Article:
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Journal Article 
Importance of initial management and surgical treatment after hydrofluoric acid burn of the finger 
Han, HH; Kwon, BY; Jung, SN; Moon, SH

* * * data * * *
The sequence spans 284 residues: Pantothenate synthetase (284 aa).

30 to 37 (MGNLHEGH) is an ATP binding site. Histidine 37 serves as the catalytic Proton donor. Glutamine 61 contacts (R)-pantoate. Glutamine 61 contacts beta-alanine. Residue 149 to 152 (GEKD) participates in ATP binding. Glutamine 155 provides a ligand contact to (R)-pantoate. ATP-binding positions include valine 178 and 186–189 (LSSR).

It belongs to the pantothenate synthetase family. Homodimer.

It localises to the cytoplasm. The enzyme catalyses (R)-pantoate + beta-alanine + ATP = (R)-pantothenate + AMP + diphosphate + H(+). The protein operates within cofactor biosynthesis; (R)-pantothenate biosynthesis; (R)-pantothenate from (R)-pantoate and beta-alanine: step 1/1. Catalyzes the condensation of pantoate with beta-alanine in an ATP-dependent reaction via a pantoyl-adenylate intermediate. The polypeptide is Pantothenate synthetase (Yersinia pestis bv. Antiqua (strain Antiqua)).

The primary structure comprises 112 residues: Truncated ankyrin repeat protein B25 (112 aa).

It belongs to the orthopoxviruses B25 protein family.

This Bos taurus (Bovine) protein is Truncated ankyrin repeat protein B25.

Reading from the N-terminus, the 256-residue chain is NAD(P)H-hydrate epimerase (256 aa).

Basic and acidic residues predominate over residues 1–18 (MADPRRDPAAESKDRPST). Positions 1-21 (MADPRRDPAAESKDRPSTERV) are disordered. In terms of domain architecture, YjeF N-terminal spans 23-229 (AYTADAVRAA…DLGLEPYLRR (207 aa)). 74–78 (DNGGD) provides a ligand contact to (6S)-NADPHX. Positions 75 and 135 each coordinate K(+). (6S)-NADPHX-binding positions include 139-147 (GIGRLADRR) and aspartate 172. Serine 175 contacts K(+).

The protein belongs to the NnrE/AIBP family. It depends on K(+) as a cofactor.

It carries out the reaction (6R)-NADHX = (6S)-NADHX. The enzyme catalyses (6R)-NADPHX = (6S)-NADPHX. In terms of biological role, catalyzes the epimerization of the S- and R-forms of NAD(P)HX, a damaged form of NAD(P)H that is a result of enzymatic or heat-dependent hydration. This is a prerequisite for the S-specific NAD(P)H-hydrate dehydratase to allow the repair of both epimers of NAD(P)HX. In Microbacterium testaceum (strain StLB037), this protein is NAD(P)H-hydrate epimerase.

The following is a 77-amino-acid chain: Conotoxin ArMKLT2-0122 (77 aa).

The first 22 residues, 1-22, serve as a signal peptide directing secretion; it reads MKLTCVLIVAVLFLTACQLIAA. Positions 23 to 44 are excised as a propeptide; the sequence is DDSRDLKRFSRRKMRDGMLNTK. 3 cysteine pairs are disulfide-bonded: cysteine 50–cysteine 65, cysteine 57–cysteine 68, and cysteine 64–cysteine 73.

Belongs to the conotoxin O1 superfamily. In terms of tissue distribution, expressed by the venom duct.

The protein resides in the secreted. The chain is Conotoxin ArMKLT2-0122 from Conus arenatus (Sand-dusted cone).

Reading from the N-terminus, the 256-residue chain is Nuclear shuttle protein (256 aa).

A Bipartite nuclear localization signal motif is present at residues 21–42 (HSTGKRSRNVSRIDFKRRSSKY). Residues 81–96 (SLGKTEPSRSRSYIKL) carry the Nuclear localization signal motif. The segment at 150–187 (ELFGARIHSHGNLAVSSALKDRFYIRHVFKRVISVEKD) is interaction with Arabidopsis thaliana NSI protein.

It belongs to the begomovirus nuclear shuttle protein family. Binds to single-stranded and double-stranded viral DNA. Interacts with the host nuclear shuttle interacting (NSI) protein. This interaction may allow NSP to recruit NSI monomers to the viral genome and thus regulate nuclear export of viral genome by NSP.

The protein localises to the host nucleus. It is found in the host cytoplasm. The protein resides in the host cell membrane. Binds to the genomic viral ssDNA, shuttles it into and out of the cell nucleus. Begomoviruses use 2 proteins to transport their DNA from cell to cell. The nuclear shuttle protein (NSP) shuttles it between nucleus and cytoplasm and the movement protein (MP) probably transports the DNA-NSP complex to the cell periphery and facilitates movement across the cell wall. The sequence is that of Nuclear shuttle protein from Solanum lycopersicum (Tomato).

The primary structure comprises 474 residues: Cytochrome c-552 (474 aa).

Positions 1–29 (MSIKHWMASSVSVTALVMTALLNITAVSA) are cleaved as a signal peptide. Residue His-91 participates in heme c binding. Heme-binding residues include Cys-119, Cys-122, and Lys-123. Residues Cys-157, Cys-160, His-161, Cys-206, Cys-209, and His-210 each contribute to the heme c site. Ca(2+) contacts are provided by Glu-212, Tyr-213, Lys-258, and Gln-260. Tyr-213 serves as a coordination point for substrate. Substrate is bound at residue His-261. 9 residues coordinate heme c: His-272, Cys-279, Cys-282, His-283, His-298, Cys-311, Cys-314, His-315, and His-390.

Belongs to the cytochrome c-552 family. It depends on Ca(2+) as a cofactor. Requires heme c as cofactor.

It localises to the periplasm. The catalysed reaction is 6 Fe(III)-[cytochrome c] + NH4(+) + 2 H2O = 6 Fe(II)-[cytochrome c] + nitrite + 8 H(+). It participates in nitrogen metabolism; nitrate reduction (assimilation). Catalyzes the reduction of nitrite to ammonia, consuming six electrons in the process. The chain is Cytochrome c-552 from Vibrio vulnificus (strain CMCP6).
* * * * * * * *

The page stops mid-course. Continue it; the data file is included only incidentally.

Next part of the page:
Occupational injuries to digits due to hydrofluoric acid (HFA) are frequently encountered. They have distinctive features, including intense pain, progressive tissue necrosis, and possible bone erosion. To minimize tissue damage, it is of great importance to execute prudent preoperative assessment and determine the correct surgical modality to reconstruct and maintain the function of the hand. However, proper protocols for fingers have not been presented in previous studies. Eight cases with HFA burn to digits were presented to the emergency room. Wounds were immediately irrigated with saline, calcium gluconate was applied topically to block destructive effects of fluoride ions. Blisters that could lead to progressive tissue destruction were debrided. A fish-mouth fasciotomy was performed and prostaglandin was administered intravenously to maintain maximal distal circulation. Wounds were evaluated daily for apparent demarcation for 6 or 7 days. Digits were reconstructed with free sensate second toe pulp-free flap to provide sufficient padding for the fingertip. All patients showed excellent recovery with stable flaps with acceptable external contour, durable soft tissue padding, and full range of motion of affected joints. In conclusion, when a patient is admitted due to HFA exposure to the finger, early treatment including irrigation, topical neutralizers, and fasciotomy are of great importance to minimize tissue damage. In addition, a physician should wait at least 7days until the degree of damage to the tissue can be classified so that the physician can decide whether aggressive debridement should be proceeded. In case of deep layer injuries of weight bearing portions such as finger pulp, reconstruction techniques utilizing durable tissues such as partial second toe pulp free flap should be employed. 
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